domingo, 22 de abril de 2007

Castro may be back in business

Posted on Sun, Apr. 22, 2007

Castro may be back in business
New photos published of Fidel Castro show him looking fit and meeting
with a senior Chinese delegation.

The photos of a stronger and healthier Fidel Castro meeting with a
high-level Chinese delegation published in Cuba's principal newspaper
Saturday are perhaps the most significant sign so far that the ailing
leader is not just getting better, but getting back to business too.

Castro and top members of his cabinet met Friday with Wu Guanzheng, a
member of China's Communist Party Politburo who headed a delegation of
visiting Chinese officials, the Granma daily reported.

''Compañero Fidel exchanged ideas with the Politburo member for an
hour,'' the paper said. ``The encounter was very profound and fruitful.''

Two pictures showed the 80-year-old Castro in a black and red jogging
suit and looking generally healthy. They were a far cry from photos
taken early into Castro's illness, which showed him severely underweight
and lying in bed.

''I am impressed and surprised,'' said University of Miami Institute for
Cuban and Cuban American Studies research associate Jorge Piñón. ``I
think it's a sign he's getting better.''

Although Piñón said he doesn't necessarily believe Castro will ever
return to work as he once did, Saturday's photos were significant
because of the senior rank of the foreign visitor.

If Castro was weak or incoherent, he would not have risked having that
news spread through diplomatic circles, Piñón said. Showing Castro with
Chinese leaders illustrates that he's not just physically looking better
but mentally prepared for such a meeting.


Prior to Saturday, Castro had been photographed mostly with close
friends like Venezuelan President Hugo Chávez and Colombian author
Gabriel García Márquez.

On July 31, Castro's personal secretary read a statement, said to be
written by Castro, announcing that he had suffered intestinal bleeding
and required surgery. The presidency was temporarily turned over to
Castro's younger brother Raúl, the defense minister.

While his health has remained a state secret, for months speculation
abounded that Castro was on the brink of death. In January, the Spanish
newspaper El País, citing sources close to doctors who examined him,
said Castro had suffered life-threatening operations and infections
resulting from diverticulitis, perforations of small pouches in the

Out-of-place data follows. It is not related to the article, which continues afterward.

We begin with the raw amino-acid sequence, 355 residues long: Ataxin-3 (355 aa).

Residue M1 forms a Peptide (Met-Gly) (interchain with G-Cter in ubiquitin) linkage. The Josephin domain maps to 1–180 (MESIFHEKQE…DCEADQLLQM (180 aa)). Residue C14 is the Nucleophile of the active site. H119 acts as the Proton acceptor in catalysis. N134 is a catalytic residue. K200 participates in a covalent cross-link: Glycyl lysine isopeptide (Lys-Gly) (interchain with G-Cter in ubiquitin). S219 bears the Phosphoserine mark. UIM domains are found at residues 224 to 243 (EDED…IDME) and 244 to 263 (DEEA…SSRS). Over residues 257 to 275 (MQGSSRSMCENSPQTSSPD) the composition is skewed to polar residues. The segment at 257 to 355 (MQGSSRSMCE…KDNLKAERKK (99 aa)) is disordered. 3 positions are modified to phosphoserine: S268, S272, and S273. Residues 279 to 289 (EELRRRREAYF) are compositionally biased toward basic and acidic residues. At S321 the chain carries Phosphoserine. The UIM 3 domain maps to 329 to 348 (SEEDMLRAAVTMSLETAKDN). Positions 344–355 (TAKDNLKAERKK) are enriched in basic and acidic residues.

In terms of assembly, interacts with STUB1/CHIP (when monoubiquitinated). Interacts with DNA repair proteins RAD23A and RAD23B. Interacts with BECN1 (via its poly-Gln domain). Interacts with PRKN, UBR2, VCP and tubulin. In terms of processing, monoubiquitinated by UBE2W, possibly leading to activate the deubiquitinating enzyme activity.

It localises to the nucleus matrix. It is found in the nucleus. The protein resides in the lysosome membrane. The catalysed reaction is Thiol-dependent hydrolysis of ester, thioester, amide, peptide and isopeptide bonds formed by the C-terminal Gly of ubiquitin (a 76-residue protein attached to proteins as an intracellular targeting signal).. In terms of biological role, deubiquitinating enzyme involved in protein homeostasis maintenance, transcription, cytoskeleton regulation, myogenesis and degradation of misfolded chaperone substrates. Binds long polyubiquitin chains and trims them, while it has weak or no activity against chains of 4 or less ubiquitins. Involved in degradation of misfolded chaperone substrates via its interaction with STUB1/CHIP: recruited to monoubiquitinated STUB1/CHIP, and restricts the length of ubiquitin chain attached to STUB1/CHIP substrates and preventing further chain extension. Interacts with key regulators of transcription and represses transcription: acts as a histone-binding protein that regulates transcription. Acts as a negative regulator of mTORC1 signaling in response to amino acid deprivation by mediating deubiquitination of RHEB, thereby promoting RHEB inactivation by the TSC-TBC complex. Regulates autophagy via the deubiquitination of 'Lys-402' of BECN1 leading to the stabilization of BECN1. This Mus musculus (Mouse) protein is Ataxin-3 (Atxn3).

intestinal wall that weaken with age.

For months, senior Cuban cabinet members have insisted he was recovering
and participating in government but with a lighter work load. In the
first signs that Castro was in fact feeling better, in the past weeks he
published three editorials in the Cuban state media.

He railed against the use of food crops to produce ethanol, saying it
would deprive the world's poor of food. Another article attacked the
United States, saying Washington was protecting accused terrorist Luis
Posada Carriles.

''Clearly this is the first picture of him working as opposed to
convalescing,'' said Cuba expert Philip Peters, of the Lexington
Institute think tank in Virginia. ``It's definitely important, because
three months ago, the psychology was that he wasn't coming back at all.
This changes that.''


Peters said early signs that Raúl Castro was planning economic reforms
seem to have tempered, suggesting Fidel is reining his brother in.

The Cuban media recently announced that a much-lauded academic
commission formed to study problems with Cuba's system of socialist
property would issue a report -- within three years.

''That's a deep freeze,'' Peters said. ``That is a sense that Fidel is
coming back.''

Other experts cautioned against reading too much into Saturday's photos,
saying that, if anything, they underscore the importance of China to
Cuba. Saturday's Granma also showed pictures of the Chinese delegation
meeting with Raúl Castro, who has been known to favor Beijing's economic

Behind Venezuela, China has become a major trade partner with Cuba.. The
new household appliances in Cubans' homes and fleet of new buses
whizzing down the highways were provided by China at favorable terms.

Trade with China last year doubled to nearly $2 billion, Cuban officials
have said.

''Major decisions about the direction of the Cuban revolution will be
something the old man will continue to have influence over,'' said
National War College professor Frank Mora, who said there have been too
many other signs that Castro has stepped aside and his brother is in charge.

``Fidelismo is over as far as I'm concerned.''

To read Frances Robles' blog, Cuban Colada, go to the blogs section of, or go to

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